The Night of the Wind and Moon and Flowers
After Nick flew back into palm Springs, we made our way back to Ziggy and the Bear's to continue the trail where we left off. the desert heat was overbearing that day, so we hung around in the shade until the sun started to dip towards the horizon, weakening it's barrage on the desert floor. morale was high due to our collective time off, our desire to be back into the mountains, and our hesitant excitement to see a rattlesnake. We were now all together, a crew ready to tackle the remaining 2,400 miles.
As we began climbing into the sunset, we passed our first windfarm, and for good reason. On the bluffs separating the San Bernardino mountains from the desert floor the wind blew persistently and aggressively, and as to be expected, we found ourselves acting like boys, using our bodies and backpacks like sails go catch the wind and push us around. We yelled and laughed at the top of our lungs, but the powerful gusts drowned our noise in its constant roar.
Once the sun set, the wind abruptly ceased as we began the first of our many night hikes. However, this night was far different from our other night hikes. We were climbing towards the mountains through an area called the White Water Preserve, but the landscape was still desertlike—grasses and short shrubs dotted the hills and valleys. What made this night hike different, though, was the moon. It had risen over our backs bright and full, illuminating the earth with its soft silvery glow. Because there were no trees to shade it's light, we could see for miles in all directions. As it continued to rise higher, it eliminated our need for headlamps. And so we hiked for hours under the smile of the moon through the quiet, barren places that were so close to a city, yet so far from being civilized, the soft sand swishing under our feet and the dark bushes outlining the our trail.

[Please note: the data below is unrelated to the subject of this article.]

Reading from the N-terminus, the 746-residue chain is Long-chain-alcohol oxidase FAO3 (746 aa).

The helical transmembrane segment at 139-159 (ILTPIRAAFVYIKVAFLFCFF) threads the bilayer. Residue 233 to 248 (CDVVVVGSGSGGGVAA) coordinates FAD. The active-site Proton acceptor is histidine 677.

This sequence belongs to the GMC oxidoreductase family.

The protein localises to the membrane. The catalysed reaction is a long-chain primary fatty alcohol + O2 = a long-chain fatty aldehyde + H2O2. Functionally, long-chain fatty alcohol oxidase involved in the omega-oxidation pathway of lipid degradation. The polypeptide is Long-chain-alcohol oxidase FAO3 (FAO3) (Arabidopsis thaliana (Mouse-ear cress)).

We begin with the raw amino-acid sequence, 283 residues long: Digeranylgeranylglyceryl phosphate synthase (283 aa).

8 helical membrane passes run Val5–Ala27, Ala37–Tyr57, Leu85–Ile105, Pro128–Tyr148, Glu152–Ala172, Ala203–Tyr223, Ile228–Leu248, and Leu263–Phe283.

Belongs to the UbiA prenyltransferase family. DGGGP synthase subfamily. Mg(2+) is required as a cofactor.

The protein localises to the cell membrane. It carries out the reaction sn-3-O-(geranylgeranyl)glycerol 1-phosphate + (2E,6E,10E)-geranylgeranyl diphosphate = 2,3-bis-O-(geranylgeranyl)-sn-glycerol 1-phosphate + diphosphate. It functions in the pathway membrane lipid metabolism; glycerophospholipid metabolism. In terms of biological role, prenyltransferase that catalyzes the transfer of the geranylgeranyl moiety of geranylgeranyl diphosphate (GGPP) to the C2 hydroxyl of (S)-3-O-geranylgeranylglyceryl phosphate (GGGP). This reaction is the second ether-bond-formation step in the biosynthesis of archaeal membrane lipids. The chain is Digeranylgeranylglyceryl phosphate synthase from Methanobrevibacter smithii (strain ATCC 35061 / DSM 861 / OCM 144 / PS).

Our destination for the evening was Mission Creek, a small stream that stretched its life-giving moisture to the desert from its source high in the mountains above. When we finally dropped into the creek bottom, sometime after midnight, we quickly found a soft spot for out tent meet feet from the water, which being this far down, was a small gurgling brook. Camp was set, sleep was around the corner, but I was greatly distracted.
That day awed my senses. Feeling the wind tear at my skin, seeing the moon light the world, hearing the water splash over rocks, but the sensation that filled me the most was the fragrant aroma of the trees blossoming next to the creek. They say that memories are tied to the senses, and that smell is the strongest link; I believe it to be true. Never had I experienced such a wonderful aroma as this. It was like walking into a greenhouse dedicated to only growing the best flowers, except that there was no humidity and the cool breeze kept the smell from being overbearing, though I doubt there was much risk to that.